A man whose plot to bring millions in counterfeit poker chips to an Atlantic City poker tournament was foiled by a clogged pipe was sentenced Thursday to five years in prison.
Christian Lusardi, 43, of Fayetteville, North Carolina, pleaded guilty in August to second-degree trademark counterfeiting and third-degree criminal mischief, and must repay $463,540 the Borgata Hotel Casino and Spa lost on the tournament, and $9,455 for the plumbing damage at Harrah’s Casino Hotel.
The tournament that began Jan. 14, 2014, was supposed to last three weeks, but ended after three days, after the plumbing problem revealed Lusardi’s plan.
Lusardi was staying at Harrah’s and was playing in Borgata’s Winter Poker Open when he flushed the chips down the toilet in his hotel room’s bathroom.
On Jan. 16, 2014, Harrah’s guests reported a leak in the sewer line to two adjoining hotel rooms, leading to the discovery.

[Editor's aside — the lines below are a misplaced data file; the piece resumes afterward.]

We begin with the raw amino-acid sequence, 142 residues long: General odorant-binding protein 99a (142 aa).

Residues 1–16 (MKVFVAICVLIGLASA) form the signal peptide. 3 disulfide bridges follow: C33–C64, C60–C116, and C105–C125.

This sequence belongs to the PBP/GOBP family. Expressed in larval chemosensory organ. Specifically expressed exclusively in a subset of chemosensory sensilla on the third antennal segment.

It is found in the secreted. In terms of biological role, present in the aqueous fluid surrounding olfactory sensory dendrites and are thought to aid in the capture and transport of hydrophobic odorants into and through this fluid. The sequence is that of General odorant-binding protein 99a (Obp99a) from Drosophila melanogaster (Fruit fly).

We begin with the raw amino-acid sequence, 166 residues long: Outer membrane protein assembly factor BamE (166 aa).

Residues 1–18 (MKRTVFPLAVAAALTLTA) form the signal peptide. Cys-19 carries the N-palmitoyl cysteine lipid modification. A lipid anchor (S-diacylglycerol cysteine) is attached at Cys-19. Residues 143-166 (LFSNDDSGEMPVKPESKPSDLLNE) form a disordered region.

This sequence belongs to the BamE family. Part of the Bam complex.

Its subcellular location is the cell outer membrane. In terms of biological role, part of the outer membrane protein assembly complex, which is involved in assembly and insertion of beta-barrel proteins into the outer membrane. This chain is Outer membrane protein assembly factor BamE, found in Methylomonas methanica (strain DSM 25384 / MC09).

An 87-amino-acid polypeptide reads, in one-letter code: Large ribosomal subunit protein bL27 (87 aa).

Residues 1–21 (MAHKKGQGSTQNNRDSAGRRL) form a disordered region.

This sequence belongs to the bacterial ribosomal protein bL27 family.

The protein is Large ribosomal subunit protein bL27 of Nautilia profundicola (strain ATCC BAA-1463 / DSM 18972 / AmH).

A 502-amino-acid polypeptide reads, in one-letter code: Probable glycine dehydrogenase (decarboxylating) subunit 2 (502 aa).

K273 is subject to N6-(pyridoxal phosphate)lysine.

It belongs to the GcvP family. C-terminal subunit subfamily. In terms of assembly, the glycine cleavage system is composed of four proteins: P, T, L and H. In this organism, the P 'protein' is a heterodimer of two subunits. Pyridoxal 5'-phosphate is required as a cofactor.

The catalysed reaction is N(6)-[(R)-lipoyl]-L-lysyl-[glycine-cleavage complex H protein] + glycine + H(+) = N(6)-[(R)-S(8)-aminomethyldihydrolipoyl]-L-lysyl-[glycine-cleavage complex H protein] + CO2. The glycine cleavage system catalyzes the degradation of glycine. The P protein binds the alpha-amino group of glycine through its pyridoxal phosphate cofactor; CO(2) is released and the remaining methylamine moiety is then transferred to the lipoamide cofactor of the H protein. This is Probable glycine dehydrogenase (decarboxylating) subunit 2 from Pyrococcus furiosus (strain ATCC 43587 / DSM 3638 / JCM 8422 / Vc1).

A total of 494 gray $5,000 chips and nine mustard $25,000 chips — totaling nearly $2.7 million — were pulled from the pipes. They were marked with stickers that had a counterfeit Borgata trademark.
Play was suspended for an investigation, which found that $800,000 in counterfeit chips had been put into play during the tournament’s first two days.
“While Lusardi’s bungled attempt to dispose of his phony chips was suitable for a Hollywood comedy, the truth is he committed very serious crimes in carrying out his high-stakes counterfeiting scheme,” said acting Attorney General John Hoffman. “In addition to facing a substantial prison sentence, he must pay nearly half a million dollars in restitution for sabotaging a major professional poker tournament.”
The Division of Gaming Enforcement canceled the tournament Jan. 18, 2014.
DGE Director David Rebuck later ordered Borgata to fairly distribute the remaining prize money and refund all entry fees.
State Police quickly identified Lusardi as the man responsible for the counterfeit chips, and arrested him Jan. 24.
The chips were ordered from an online Chinese manufacturer, and then Lusardi put on the fake logos.
“Lusardi was playing with dirty money long before he flushed those chips down the toilet,” said Col. Rick Fuentes, State Police superintendent. “Today’s sentence, which includes substantial restitution, should serve as a warning to anyone considering similar schemes.”